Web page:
The degree of difficulty for the Tampa Bay Buccaneers' victories keeps getting larger. This time, their highly regarded defense not only had to shut down the Washington Redskins' explosive offense, it also had to provide two second-half turnovers to set up a 14-13, comeback victory that put the team into the NFC championship game for the first time since 1979.
The Buccaneers won in typically ugly fashion by overcoming a 13-0 third-quarter deficit and by not surrendering an offensive touchdown for the sixth time this season. They survived despite another struggle by their 25th-ranked offense, which provided only 186 yards, including a combined 42 yards rushing from running backs Mike Alstott and Warrick Dunn.
But Tampa Bay held the Redskins to 157 yards, well below their average of 372.8 yards per game. Washington rushed for 46 yards, with Stephen Davis, the NFC's leading rusher this season, able to provide only 37 yards on 17 carries.
"It was typical Buccaneer football," said defensive tackle Warren Sapp, who recovered Brad Johnson's fumble in Washington territory early in the fourth quarter after the quarterback was sacked by Steve White. "All year long we've known that if we can keep it close going into the fourth quarter, we have a very good chance to win."
The Buccaneers overcame halftime deficits to win three times in December after rookie quarterback Shaun King took over for injured starter Trent Dilfer. But until today, they never had overcome a second-half deficit of more than four points. In addition, all five of their losses occurred when the opposition scored first.
"We have so much confidence in our defense having the ability not only to stop the opponent, but also to get us the ball in good position," said center Tony Mayberry. "Even down 13-0, you know they're going to make the big plays."
"We've done it all year," said defensive tackle Brad Culpepper. "We've shut down a lot of good offenses and we knew we could battle back."
Coach Tony Dungy stressed all week that his team could not afford to fall behind since the Buccaneers had not come back from more than a 10-point deficit all season. The Buccaneers prefer to keep the score close until the fourth quarter, then control the clock behind Alstott, the bruising fullback.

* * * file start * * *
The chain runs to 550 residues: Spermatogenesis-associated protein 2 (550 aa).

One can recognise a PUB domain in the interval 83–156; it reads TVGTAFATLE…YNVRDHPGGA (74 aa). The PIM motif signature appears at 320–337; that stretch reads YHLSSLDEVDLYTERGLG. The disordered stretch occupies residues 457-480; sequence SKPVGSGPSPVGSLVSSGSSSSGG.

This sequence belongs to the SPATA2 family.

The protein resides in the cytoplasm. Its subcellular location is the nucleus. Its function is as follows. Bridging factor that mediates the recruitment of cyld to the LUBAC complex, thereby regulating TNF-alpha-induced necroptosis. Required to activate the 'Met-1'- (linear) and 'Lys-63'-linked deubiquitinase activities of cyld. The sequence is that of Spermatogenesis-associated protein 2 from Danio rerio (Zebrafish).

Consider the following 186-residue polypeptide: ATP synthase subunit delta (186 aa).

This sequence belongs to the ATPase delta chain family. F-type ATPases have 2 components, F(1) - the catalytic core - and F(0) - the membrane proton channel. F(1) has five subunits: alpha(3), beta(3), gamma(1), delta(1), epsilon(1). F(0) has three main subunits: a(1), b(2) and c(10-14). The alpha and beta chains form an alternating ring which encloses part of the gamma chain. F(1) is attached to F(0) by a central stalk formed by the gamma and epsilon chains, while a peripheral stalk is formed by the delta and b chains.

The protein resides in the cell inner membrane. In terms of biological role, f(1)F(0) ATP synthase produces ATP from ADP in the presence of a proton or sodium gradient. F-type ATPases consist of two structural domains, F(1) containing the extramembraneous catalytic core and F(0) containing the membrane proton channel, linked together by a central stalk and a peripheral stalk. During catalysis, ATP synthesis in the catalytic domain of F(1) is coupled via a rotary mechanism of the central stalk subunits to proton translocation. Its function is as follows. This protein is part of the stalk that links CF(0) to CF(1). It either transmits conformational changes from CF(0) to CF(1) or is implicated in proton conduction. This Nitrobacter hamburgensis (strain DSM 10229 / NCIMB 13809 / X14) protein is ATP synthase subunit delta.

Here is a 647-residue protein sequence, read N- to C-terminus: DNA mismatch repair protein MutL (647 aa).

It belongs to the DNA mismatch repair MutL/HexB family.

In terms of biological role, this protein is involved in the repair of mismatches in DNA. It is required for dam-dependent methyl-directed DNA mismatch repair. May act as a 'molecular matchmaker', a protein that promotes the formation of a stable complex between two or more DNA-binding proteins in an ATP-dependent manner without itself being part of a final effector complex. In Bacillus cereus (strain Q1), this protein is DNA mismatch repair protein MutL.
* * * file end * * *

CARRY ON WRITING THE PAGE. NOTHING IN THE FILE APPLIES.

But with their offense sputtering and the Redskins holding a 13-0 lead midway through the third quarter, the Buccaneers appeared likely to become just the second of 18 NFC teams to lose a playoff game following a bye week since the NFL went to the six-teams-per-conference playoff format.
But safety John Lynch, one of four Buccaneers defenders headed to the Pro Bowl, intercepted a pass by Johnson with just under six minutes remaining in the third quarter, setting up a 73-yard touchdown drive. White's sack and Sapp's subsequent fumble recovery early in the fourth gave the Buccaneers the ball at the Redskins 32-yard line, setting up the second touchdown.
Tampa Bay relied heavily this season on the defense's ability to force turnovers. It forced seven during the team's 3-4 start, then 25 during the last nine games, resulting in 81 points.
"We find ways to win," said cornerback Ronde Barber. "We're not going to score a lot of points, but we'll force mistakes and put our offense in a position to capitalize."
Said Sapp: "There's no quit in this ballclub. Our running game was struggling today, but they got it done when they had to. We've thrived on making every game a 60-minute war and that's what we were able to do today."
The Buccaneers became the first team to win a playoff game while playing a rookie quarterback since Pat Haden led the Los Angeles Rams over the Dallas Cowboys in 1976. And for the 11th time in Tampa Bay's 17 games, neither team scored more than 21 points.
"We won ugly, but so what?" said White. "We shouldn't have to defend the way we play because it works. People can say our offense is from the Stone Age or whatever. But the fact is there are a lot of teams playing at home while our style of play has gotten us one win away from the Super Bowl."